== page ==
Canadian Underwriter

Stats suggest ongoing growth opportunity in cyber insurance

March 26, 2018   by Jason Contant

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One-third of Canadian businesses have unwittingly leaked sensitive information to cybercriminals, highlighting the opportunity for education from the property and casualty (P&C) insurance community.

According to the 2018 Canadian Internet Security Survey, released on March 22 by the Canadian Internet Registration Authority (CIRA), 32% of business respondents had “unwittingly divulged sensitive information due to phishing tactics.” A similar percentage (36%) of individual domain holders reported spending nothing on cybersecurity protection in 2017.

Nearly 2,000 responses from the Canadian business community helped provide insight into the threat landscape in Canada to determine where the challenges are, what gaps exist, and how businesses are coping. CIRA, which manages the “.ca” domain on behalf of all Canadians, reached out to registrants with at least one such domain who identified as either businesses or institutions (including non-profits and government) to ask them about their cybersecurity concerns, challenges and awareness.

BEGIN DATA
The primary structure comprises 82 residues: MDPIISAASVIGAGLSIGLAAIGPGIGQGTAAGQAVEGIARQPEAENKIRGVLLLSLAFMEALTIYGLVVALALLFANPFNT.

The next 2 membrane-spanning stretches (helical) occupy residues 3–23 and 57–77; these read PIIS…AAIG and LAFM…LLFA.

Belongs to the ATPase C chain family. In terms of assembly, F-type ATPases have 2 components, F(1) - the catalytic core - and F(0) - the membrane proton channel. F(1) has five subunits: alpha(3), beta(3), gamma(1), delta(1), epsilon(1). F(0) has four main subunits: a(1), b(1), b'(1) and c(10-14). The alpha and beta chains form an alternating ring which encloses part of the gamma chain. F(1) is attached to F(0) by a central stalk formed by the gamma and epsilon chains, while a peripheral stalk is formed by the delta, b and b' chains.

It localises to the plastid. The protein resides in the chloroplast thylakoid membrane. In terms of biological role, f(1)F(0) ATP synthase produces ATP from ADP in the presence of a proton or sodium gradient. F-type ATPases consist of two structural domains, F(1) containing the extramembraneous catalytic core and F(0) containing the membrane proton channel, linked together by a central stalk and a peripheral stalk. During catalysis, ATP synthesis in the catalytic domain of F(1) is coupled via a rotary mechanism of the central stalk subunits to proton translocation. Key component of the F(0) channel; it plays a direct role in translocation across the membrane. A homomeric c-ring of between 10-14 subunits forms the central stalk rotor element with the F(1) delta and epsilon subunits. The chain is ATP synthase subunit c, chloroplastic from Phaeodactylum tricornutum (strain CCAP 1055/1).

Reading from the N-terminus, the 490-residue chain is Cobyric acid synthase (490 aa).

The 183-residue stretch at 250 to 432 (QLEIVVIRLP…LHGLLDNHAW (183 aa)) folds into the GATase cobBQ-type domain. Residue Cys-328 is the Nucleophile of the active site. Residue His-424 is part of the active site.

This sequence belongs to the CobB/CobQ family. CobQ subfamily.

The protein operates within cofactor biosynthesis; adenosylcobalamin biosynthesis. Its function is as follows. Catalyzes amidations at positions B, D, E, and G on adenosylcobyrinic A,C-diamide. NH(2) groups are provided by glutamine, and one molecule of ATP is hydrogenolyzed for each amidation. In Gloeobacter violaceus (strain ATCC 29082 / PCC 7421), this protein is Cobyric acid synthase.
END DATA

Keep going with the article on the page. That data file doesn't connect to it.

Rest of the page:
Regarding the type of attack, 19% of those polled said that they were hit by ransomware. Twenty-two per cent of larger organizations were victimized by a DDoS attack in the past 12 months, an attack that sends multiple resources to a site in an attempt to bring it down; 10% of small business domains reported having their website brought down by an attack within the past 24 months.

Respondents expressed awareness but also concerns about cyberattacks: 77% of small business domain owners reported being concerned or very concerned about being the victim of an attack compared to 68% of personal domain owners.

“The cybersecurity threat landscape in Canada is complex and rapidly evolving,” said CIRA’s vice president of product development, Dave Chiswell, in a press release. “Our data shows that cybersecurity is no longer just a corporate IT problem, it impacts a wide spectrum of Canadian internet users.”